Social responsibility stipulates that corporations need to recognize their responsibility towards society and to act accordingly in a responsible manner. Company policy should also be tested against real individuals. Seeking the truth involves embracing transparency.
While each individual and organisation must maintain a certain amount of confidentiality, as a management strategy, secrecy is counterproductive as it undermines trust and raises suspicion. It also discourages people from feeling that they have any significant stake in the enterprise.
In contrast, transparency builds trust and invites a sense of ownership among everyone in the organisation. Gandhi ensured that everything he did was an episode in what he called open rebellion and each act of civil disobedience was public. Each organisation should review their policies with an eye toward introducing full transparency wherever possible.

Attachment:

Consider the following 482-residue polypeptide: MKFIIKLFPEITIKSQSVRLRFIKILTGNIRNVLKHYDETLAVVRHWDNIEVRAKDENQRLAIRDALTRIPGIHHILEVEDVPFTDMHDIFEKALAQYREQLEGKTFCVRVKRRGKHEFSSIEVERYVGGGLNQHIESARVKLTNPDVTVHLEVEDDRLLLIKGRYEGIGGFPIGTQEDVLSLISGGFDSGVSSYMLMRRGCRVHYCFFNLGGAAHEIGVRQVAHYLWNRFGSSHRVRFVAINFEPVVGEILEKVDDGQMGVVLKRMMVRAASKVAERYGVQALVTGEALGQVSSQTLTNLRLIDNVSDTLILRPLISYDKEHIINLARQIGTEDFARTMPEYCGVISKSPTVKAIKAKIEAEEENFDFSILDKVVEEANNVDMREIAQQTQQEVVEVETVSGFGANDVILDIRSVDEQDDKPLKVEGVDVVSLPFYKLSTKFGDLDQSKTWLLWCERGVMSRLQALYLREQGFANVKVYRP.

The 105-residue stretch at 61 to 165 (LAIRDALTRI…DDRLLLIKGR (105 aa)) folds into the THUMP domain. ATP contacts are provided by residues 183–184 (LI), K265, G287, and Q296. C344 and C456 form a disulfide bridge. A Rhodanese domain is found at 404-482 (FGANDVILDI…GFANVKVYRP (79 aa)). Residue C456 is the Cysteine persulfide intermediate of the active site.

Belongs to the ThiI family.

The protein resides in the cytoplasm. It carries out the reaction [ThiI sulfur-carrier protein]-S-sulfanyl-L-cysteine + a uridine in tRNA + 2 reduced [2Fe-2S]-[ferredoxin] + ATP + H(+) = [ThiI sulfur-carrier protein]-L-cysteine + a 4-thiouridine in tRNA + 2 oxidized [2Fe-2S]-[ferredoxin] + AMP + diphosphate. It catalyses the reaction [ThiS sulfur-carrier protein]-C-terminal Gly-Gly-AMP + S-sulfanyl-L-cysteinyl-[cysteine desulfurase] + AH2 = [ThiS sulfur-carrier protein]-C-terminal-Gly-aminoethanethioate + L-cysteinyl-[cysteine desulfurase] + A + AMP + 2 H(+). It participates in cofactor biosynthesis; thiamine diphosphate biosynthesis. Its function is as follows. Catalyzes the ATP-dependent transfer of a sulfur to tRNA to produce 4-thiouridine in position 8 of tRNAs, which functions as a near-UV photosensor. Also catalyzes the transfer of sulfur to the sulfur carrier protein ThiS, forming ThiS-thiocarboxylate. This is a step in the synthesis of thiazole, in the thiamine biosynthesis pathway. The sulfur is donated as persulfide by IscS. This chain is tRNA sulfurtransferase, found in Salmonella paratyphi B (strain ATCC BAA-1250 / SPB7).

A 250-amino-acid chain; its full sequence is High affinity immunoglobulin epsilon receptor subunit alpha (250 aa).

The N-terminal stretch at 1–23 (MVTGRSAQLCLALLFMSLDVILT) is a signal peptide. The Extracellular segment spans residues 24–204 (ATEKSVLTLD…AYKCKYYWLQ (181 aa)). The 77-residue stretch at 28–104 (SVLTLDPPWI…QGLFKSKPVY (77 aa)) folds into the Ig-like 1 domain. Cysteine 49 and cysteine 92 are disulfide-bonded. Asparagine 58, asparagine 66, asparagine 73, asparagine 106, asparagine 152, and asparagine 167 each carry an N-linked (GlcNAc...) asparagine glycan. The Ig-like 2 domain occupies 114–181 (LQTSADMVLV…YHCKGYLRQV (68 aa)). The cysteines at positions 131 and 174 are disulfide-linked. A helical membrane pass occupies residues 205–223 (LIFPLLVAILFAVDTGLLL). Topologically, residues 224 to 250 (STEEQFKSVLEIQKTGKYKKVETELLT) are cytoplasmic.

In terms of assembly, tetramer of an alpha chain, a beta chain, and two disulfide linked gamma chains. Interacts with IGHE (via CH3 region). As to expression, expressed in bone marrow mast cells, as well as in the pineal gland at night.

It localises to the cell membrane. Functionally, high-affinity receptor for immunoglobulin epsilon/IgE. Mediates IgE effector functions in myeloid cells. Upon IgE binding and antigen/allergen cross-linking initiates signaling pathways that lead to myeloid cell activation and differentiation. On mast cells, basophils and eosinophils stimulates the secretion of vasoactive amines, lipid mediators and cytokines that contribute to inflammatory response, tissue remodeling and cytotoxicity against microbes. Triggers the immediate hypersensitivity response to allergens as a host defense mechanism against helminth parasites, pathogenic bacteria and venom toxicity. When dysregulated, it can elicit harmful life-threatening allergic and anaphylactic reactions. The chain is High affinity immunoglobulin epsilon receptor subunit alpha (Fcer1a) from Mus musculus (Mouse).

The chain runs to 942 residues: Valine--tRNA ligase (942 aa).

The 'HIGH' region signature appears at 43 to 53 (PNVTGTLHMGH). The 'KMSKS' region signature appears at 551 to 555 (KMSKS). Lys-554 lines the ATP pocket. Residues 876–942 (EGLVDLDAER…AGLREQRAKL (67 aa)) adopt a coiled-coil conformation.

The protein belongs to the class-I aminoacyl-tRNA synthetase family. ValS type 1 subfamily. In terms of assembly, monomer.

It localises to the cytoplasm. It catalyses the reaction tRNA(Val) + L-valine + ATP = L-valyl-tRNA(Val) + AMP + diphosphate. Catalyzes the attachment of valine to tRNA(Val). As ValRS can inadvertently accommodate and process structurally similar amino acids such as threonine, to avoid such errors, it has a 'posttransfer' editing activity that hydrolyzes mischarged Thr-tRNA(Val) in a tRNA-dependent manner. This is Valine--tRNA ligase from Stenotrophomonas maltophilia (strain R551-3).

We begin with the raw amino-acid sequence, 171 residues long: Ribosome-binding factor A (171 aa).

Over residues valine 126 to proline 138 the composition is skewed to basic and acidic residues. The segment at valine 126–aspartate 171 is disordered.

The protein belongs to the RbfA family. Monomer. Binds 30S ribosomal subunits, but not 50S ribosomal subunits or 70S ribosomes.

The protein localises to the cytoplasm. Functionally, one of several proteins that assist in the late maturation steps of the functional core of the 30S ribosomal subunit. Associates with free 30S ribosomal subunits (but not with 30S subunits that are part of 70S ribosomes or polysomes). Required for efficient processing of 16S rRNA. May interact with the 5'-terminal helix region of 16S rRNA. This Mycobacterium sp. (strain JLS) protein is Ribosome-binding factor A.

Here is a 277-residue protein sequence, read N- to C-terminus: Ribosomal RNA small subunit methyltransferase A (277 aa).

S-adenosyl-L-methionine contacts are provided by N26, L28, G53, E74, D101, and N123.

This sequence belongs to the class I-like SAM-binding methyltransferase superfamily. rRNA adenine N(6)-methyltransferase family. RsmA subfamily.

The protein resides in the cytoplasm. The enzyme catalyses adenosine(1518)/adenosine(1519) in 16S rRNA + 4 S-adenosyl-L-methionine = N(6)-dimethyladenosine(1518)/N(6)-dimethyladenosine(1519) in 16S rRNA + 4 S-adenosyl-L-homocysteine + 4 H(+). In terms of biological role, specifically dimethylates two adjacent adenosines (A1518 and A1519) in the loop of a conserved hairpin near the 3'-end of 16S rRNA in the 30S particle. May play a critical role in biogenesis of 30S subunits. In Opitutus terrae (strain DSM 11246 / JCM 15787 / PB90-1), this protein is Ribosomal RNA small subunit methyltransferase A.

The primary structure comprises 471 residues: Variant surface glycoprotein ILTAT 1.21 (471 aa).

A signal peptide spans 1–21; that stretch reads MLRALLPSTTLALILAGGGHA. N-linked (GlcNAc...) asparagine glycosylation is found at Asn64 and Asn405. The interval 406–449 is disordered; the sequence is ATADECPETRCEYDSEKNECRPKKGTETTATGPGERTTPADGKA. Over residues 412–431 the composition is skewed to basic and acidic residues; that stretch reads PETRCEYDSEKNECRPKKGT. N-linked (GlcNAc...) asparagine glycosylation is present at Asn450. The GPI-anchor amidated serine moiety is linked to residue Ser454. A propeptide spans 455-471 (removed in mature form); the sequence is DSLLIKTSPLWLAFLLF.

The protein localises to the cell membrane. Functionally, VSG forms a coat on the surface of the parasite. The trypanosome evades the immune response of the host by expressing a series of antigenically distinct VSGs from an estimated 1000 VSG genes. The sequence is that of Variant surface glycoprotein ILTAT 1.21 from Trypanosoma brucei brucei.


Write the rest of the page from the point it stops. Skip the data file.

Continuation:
While leadership does often require compromise, every CEO and manager must stake out the areas on which there can be no compromise. This involved motivating people for maximum effort in situations that offer the highest stakes, the greatest risks and the greatest opportunities.
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He proved that a single person can bring change, and that even great change begins with a single person. If you mean to make a difference in the world, you cannot wait for others to begin the change or wait for the changes to become widespread.